What I am mostly wondering about at this moment is AT fluid, PS fluid, and diff(s). For example, is 20 years 'too long'? If the manufacturer specified a 30k mile interval on the tranny and the car is only driven, say, 500 miles a year, does that mean the original fluid is good for 60 years?

With respect to engine oils, it seems to me that with the change to unleaded gas, and far better oil formulations (e.g., synthetics) the original recommendations for cars built before the mid-1970s are probably way off. Though on a infrequently driven car, one year is still one year.

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Not at all scientific but....

If I had a car only driven 500 miles per year, I would change the ATF, rear diff, etc. every 10 years no matter what. Brakes I would do every 5 and coolant every 3 or 4. Engine oil has been beat to death so I won't touch that one...

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why 2 years on coolant?

Ethylene Glycol, the functional ingredient in anti-freeze, tends to breakdown when mixed with water and thus looses its ability to function as a freeze prevention agent with the passage of time. Two years has been established as the critical point for replacement based upon the typical 50/50 mix that maximizes the ability of Ethylene Glycol to retard or prevent freezing in automotive cooling systems. In the most simple of terms anti-freeze looses its ability to provide adequate freeze prevention after two years. It actually begins to slowly degrade the minute it is mixed with water.

Jim

Edited by Jim_Edwards (see edit history)

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Thanks all for the responses!

What I am mostly wondering about at this moment is AT fluid, PS fluid, and diff(s). For example, is 20 years 'too long'? If the manufacturer specified a 30k mile interval on the tranny and the car is only driven, say, 500 miles a year, does that mean the original fluid is good for 60 years?

With respect to engine oils, it seems to me that with the change to unleaded gas, and far better oil formulations (e.g., synthetics) the original recommendations for cars built before the mid-1970s are probably way off. Though on a infrequently driven car, one year is still one year.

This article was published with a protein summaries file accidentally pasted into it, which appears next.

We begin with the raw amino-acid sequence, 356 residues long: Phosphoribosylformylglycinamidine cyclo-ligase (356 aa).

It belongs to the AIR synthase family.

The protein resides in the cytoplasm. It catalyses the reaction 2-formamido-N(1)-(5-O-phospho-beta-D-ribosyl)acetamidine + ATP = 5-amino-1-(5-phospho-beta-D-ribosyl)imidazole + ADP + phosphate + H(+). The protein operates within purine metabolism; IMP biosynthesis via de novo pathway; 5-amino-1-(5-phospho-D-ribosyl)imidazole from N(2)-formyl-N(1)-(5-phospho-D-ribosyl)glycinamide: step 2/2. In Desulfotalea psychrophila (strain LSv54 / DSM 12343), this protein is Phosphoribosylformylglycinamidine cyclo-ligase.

I think you may be worrying about things unnecessarily. It is almost assured that before AT fluid would have a shelf or use life issue the darn seals in the transmission will begin leaking and require more than just simple maintenance. Power steering systems having flexible lines and multiple seals that will not last even ten years with even minimal use will also lead to replacement of fluid, often from massive unexpected expulsions. Differentials are typically filled with 80-90 wt. gear oil which is not going to degrade very fast in a closed environment. Again, seal, pinion bearing, wheel bearing, and axle failures may well lead to the need to refill long before the lubricant might begin to separate from age. I have several 50+ year old cars that have never had their differential opened for any reason to my knowledge and have the factory lubricant in them. I'd be more concerned about the lubricant in U-Joints drying out and causing problems before worrying about basically closed systems.

Jim

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The 2 year change interval for antifreeze dates back to the sixties. Today's antifreeze lasts much longer. I first noticed in the nineties, working on 10 and 15 year old cars, that the water pumps and coolant passages looked pristine inside even though the cars were worn, had high miles, and obviously had not had their antifreeze changed. How long the antifreeze will last I don't know, but in everyday service it seems to last 10 or 20 years or longer.

By the way they don't use the same ethylene glycol formula anymore. I forget what they changed to but it won't poison small animals.